John took up the trombone in September 1999, about nine months after he retired. Our son Martin and his fiancée are long time members of the Chase High School Brass Band and had arranged a re-union concert in the August of 1999. John and Bronwen went along, just to support Martin and Christine really. However, John recalled being interested in playing the trombone when he first went to high school, but the one trombone that the school had had already been allocated, so a budding musical career was quickly extinguished in favour of a scientific career. John thought that learning to play the trombone might be a good post-retirment hobby, said as much to Martin and Christine and was immediately welcomed into the band and offered the loan of a school trombone.
John said "I'll give it until Christmas to see if I like it". Suffice to say that John was presented with his own new trombone, a Yamaha YSL354 tenor trombone for Christmas (see photo opposite) and started having lessons from a professional teacher in February 2000. The trombone is Yahama's "student" model and has ½" bore and an 8" diameter bell. It is finished in lacquered brass and has a light weight nickel-chrome slide.
My first music book was "A Tune a Day for the Trombone" by C. Paul Herfurth.
This book very cleverly gets you playing recognisable tunes pretty well straight away and each
lesson is devoted to learning just one new aspect. I decided with Stuart Blake, my music teacher,
that it would be a good idea structure my learning of both music theory and the trombone by following the Associated Board of the Royal Schools of Music syllabus of examinations.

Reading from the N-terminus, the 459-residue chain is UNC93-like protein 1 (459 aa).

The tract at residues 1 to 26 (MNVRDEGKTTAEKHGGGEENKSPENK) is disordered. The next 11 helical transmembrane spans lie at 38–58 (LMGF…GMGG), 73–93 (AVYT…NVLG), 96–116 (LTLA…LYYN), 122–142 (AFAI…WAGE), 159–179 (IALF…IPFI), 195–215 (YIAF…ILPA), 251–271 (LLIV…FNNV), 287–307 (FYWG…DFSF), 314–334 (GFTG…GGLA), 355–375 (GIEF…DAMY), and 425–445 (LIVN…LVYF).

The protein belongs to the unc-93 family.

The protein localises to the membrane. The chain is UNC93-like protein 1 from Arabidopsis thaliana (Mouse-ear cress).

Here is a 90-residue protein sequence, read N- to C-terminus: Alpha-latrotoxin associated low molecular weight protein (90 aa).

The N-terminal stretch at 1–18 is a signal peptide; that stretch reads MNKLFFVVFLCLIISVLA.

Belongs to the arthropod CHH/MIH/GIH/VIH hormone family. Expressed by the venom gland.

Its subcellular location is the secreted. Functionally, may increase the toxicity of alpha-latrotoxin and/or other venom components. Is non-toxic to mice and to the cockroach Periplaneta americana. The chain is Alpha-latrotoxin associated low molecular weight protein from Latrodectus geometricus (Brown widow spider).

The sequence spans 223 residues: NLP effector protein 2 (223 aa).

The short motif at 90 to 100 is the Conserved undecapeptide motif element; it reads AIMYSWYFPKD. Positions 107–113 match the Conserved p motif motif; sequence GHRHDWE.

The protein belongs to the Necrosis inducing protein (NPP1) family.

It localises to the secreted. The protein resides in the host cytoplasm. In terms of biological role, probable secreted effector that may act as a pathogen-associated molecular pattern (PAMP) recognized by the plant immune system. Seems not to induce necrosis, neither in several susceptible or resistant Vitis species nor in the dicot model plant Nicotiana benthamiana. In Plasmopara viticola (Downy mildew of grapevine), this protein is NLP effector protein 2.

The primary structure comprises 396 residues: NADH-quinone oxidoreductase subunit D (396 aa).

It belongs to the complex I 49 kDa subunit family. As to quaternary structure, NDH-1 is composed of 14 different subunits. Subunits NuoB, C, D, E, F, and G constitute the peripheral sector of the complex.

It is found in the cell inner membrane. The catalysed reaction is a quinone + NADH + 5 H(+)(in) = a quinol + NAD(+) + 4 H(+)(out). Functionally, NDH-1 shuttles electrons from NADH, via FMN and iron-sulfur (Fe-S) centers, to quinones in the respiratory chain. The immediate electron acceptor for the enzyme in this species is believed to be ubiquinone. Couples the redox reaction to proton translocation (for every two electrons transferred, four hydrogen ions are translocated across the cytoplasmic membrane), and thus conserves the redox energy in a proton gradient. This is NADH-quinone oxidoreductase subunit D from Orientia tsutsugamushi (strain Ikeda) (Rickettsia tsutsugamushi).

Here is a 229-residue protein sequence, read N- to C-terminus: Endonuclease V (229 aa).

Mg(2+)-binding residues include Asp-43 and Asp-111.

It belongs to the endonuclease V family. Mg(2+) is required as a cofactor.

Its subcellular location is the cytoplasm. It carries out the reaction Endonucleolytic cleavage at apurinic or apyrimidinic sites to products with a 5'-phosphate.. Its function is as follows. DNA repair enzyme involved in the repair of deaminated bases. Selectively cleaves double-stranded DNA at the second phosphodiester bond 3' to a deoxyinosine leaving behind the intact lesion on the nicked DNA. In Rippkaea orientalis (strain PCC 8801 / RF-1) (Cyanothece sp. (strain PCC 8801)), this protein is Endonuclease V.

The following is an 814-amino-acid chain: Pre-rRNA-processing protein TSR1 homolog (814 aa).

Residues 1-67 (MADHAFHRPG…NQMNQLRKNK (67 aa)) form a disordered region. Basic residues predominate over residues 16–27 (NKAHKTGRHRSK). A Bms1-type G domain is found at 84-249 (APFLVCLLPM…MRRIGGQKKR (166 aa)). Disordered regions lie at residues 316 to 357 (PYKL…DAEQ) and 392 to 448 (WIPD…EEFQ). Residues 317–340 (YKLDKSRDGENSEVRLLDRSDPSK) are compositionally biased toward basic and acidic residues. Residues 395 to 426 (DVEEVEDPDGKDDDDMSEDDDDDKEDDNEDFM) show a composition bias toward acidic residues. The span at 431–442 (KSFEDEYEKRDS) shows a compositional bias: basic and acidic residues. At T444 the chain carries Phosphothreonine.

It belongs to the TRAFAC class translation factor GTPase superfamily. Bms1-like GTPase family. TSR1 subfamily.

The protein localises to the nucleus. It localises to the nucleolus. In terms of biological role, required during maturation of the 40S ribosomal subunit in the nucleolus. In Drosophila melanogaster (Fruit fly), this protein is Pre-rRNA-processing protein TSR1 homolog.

I'm happy to report that I've passed three trombone exams; grade 3 (with distiction) in November 2000, grade 5 (with merit) in November 2001, and grade 6 (also with merit) in March 2004. I had to pass music theory at grade 5 level before taking the grade 6 exam. I took the grade 5 theory exam in March 2003 and managed an excellent pass with distinction.
I progressed pretty quickly at first and was able to play with the Chase High School Brass Band,
after a few months practice, in March 2000. More recently I've joined the Evesham Celebration
Reed and Brass Band. Both bands play to a similar standard but the Celebration band presents
somewhat more of a challenge because the trombone music can written in base clef, treble clef, or
even tenor clef. English brass band music is always written in treble clef.
(Click here to go to my music theory page and read more about treble clef versus base clef for a trombone).
I'm now settled in a routine of daily practice (technique & tunes), a weekly half-hour music lesson and two evenings-a-week rehearsals, one with the Chase Band and the other with the Evesham Celebration Band. So you can see this a major hobby of mine.
(April 2004 update) I've decided, for the time being at least, to rest on my laurels after passing my grade 6 exam, and have a break from regular lessons. I'm getting a lot of playing practice though with the two bands. I've even done a solo item -- "The Acrobat", with the Chase Band.
The next step in my trombone-playing hobby is to attend a brass band summer school that I've signed up for in July 2004. It will be a week long residential course to be held at the University of Swansea in South Wales. Click here for more details
Here's a list of some of the music books that I've bought. Some were required for the exam syllabus, others I've bought because I fancied the tunes or the exercises.
You can download a wave file of John's trombone playing.
Click here to select from a table of sound clips.